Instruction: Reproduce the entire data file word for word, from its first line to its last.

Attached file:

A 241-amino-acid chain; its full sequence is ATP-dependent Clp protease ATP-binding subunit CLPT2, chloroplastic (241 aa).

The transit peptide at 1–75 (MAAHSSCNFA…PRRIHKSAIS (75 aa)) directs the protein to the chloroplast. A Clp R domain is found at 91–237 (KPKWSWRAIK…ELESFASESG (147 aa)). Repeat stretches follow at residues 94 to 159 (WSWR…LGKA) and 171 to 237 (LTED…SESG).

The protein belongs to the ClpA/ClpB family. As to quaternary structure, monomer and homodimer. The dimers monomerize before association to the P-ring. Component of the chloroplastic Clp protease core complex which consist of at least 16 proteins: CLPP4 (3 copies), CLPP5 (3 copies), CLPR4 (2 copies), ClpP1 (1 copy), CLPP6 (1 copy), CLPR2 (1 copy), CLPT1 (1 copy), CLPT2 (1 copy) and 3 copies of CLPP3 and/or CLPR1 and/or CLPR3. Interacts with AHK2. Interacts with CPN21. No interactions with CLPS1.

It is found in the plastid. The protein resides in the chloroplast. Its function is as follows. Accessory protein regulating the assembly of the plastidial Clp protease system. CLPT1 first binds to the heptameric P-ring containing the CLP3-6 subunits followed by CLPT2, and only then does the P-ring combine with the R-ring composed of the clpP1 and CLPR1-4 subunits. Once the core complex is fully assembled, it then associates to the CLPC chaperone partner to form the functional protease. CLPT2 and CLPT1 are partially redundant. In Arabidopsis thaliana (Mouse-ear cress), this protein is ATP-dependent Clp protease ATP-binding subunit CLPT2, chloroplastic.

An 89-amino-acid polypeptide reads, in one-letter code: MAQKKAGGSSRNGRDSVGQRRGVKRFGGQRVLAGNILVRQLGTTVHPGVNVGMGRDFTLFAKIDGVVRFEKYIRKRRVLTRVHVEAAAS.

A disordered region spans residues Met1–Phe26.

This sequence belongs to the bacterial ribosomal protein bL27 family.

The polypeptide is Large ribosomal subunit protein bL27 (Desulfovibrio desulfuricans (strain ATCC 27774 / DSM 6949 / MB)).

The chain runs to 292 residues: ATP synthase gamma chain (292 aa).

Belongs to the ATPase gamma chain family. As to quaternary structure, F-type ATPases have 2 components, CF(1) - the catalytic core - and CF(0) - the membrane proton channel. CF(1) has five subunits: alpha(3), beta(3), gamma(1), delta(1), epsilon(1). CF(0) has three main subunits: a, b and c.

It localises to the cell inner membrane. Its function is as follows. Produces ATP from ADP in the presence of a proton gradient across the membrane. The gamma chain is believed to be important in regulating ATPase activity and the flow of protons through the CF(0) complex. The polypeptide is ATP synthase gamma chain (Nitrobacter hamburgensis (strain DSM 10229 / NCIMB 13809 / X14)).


A 241-amino-acid chain; its full sequence is ATP-dependent Clp protease ATP-binding subunit CLPT2, chloroplastic (241 aa).

The transit peptide at 1–75 (MAAHSSCNFA…PRRIHKSAIS (75 aa)) directs the protein to the chloroplast. A Clp R domain is found at 91–237 (KPKWSWRAIK…ELESFASESG (147 aa)). Repeat stretches follow at residues 94 to 159 (WSWR…LGKA) and 171 to 237 (LTED…SESG).

The protein belongs to the ClpA/ClpB family. As to quaternary structure, monomer and homodimer. The dimers monomerize before association to the P-ring. Component of the chloroplastic Clp protease core complex which consist of at least 16 proteins: CLPP4 (3 copies), CLPP5 (3 copies), CLPR4 (2 copies), ClpP1 (1 copy), CLPP6 (1 copy), CLPR2 (1 copy), CLPT1 (1 copy), CLPT2 (1 copy) and 3 copies of CLPP3 and/or CLPR1 and/or CLPR3. Interacts with AHK2. Interacts with CPN21. No interactions with CLPS1.

It is found in the plastid. The protein resides in the chloroplast. Its function is as follows. Accessory protein regulating the assembly of the plastidial Clp protease system. CLPT1 first binds to the heptameric P-ring containing the CLP3-6 subunits followed by CLPT2, and only then does the P-ring combine with the R-ring composed of the clpP1 and CLPR1-4 subunits. Once the core complex is fully assembled, it then associates to the CLPC chaperone partner to form the functional protease. CLPT2 and CLPT1 are partially redundant. In Arabidopsis thaliana (Mouse-ear cress), this protein is ATP-dependent Clp protease ATP-binding subunit CLPT2, chloroplastic.

An 89-amino-acid polypeptide reads, in one-letter code: MAQKKAGGSSRNGRDSVGQRRGVKRFGGQRVLAGNILVRQLGTTVHPGVNVGMGRDFTLFAKIDGVVRFEKYIRKRRVLTRVHVEAAAS.

A disordered region spans residues Met1–Phe26.

This sequence belongs to the bacterial ribosomal protein bL27 family.

The polypeptide is Large ribosomal subunit protein bL27 (Desulfovibrio desulfuricans (strain ATCC 27774 / DSM 6949 / MB)).

The chain runs to 292 residues: ATP synthase gamma chain (292 aa).

Belongs to the ATPase gamma chain family. As to quaternary structure, F-type ATPases have 2 components, CF(1) - the catalytic core - and CF(0) - the membrane proton channel. CF(1) has five subunits: alpha(3), beta(3), gamma(1), delta(1), epsilon(1). CF(0) has three main subunits: a, b and c.

It localises to the cell inner membrane. Its function is as follows. Produces ATP from ADP in the presence of a proton gradient across the membrane. The gamma chain is believed to be important in regulating ATPase activity and the flow of protons through the CF(0) complex. The polypeptide is ATP synthase gamma chain (Nitrobacter hamburgensis (strain DSM 10229 / NCIMB 13809 / X14)).